Top view showing the coil
pack with its wavechange switch mounted on the centre metal screening
plate dividing the grid and anode coils. The left side contains
the grid coil with its tuning condenser. Just visible on the
end panel is a tubular device carrying three integral fixed condensers
for allowing different degees of selectivity/sensitivity to be
selected via three aerial sockets. On the left of centre, coloured
black is a large high Q aerial or grid tuning coil of the RF
amplifier. On the right are the anode and grid coils of the second
stage with the tuning condenser. Coupling between the valves
is via the pair of vertically mounted coils, the rear of which
carries a variometer assembly (a pick-up coil which may be moved
mechanically to alter the degree of coupling between two others)
for setting the degree of feedback or regeneration. This is one
of several ways, in those days, of implementing a reaction control.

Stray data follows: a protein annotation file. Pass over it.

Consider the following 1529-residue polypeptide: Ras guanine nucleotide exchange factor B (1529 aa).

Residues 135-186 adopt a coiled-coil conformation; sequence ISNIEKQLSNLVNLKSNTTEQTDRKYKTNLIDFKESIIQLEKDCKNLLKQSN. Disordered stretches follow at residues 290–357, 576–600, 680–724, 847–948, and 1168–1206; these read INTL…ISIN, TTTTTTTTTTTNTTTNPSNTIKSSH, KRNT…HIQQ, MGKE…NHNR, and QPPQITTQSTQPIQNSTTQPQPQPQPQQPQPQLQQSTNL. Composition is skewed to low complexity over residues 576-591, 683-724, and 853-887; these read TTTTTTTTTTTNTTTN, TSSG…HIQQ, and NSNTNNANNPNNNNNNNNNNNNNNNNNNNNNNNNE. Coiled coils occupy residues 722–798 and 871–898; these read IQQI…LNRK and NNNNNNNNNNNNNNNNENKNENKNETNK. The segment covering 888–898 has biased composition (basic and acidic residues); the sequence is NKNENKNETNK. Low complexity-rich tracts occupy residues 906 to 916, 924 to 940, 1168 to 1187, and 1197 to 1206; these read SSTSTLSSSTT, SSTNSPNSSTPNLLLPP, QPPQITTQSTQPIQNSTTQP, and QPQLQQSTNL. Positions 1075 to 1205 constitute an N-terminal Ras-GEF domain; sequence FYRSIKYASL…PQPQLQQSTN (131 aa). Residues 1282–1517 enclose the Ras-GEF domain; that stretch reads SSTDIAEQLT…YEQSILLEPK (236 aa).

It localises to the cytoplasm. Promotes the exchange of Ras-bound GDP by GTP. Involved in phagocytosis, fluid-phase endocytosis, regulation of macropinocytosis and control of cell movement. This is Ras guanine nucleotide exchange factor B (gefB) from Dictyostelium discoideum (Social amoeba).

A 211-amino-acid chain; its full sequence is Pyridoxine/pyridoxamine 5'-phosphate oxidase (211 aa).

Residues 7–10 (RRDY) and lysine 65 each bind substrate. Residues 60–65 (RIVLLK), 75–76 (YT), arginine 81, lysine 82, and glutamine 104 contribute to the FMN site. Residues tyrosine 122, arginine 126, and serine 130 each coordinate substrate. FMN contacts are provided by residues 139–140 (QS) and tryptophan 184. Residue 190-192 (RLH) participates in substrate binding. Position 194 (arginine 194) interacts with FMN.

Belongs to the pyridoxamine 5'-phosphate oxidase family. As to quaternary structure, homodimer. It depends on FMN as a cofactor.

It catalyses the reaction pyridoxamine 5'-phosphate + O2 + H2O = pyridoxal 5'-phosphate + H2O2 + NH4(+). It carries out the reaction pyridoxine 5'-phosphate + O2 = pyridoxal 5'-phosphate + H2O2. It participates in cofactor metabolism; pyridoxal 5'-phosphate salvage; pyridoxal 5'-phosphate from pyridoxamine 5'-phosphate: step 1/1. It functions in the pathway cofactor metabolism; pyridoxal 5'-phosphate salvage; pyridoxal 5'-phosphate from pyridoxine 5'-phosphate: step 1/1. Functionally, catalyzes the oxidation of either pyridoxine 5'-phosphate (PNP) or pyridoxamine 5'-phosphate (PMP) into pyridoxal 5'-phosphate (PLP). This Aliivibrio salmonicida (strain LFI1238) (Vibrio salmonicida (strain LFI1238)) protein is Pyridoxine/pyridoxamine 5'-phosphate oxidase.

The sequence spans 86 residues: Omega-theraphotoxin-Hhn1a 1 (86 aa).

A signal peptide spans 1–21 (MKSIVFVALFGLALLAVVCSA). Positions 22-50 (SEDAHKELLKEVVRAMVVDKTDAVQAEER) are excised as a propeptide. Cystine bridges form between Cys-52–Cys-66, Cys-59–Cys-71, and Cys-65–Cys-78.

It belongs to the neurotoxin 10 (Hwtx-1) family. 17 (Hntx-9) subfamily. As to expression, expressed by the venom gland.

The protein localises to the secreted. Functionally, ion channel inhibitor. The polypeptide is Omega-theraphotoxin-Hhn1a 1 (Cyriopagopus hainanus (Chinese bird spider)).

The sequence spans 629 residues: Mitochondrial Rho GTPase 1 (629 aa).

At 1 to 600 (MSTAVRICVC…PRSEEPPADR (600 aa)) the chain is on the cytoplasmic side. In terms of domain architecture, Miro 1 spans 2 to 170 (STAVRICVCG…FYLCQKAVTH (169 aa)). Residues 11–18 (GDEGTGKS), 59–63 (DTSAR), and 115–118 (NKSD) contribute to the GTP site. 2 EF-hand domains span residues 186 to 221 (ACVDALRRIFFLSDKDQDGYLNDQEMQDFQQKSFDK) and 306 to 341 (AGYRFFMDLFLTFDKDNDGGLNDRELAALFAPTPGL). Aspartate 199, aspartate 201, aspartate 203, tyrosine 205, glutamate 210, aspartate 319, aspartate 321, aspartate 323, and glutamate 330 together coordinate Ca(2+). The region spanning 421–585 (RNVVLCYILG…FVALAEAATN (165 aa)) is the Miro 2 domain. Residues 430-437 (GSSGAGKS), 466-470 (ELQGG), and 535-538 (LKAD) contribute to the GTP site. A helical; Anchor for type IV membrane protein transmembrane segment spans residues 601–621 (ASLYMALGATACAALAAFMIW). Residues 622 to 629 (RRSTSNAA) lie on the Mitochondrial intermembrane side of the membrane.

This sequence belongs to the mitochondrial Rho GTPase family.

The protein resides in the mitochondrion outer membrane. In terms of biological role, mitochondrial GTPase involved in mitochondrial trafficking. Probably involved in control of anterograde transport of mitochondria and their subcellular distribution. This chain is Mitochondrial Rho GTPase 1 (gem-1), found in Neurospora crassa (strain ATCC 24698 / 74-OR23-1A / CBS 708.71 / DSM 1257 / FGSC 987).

This inductive technique gives a noise-free infinitely variable
setting. The mechanical control is via a rod passing through
a hole drilled through the centre of the tuning condenser spindle.
Setting of both the large tuning condensers is via slow motion
drives which are integral to the design of the condensers and
offset a few inches from the spindle carrying the condenser vanes.
The tuning scales are fixed to rear projections of the condenser
spindles and are calibrated with the usual 0-180.
The end plates are made of black
bakelite but that on the right is plated on the inside with metal
to minimise hand capacity which would affect stability.
The small pegs around the end
plates are used for accommodating the case screws.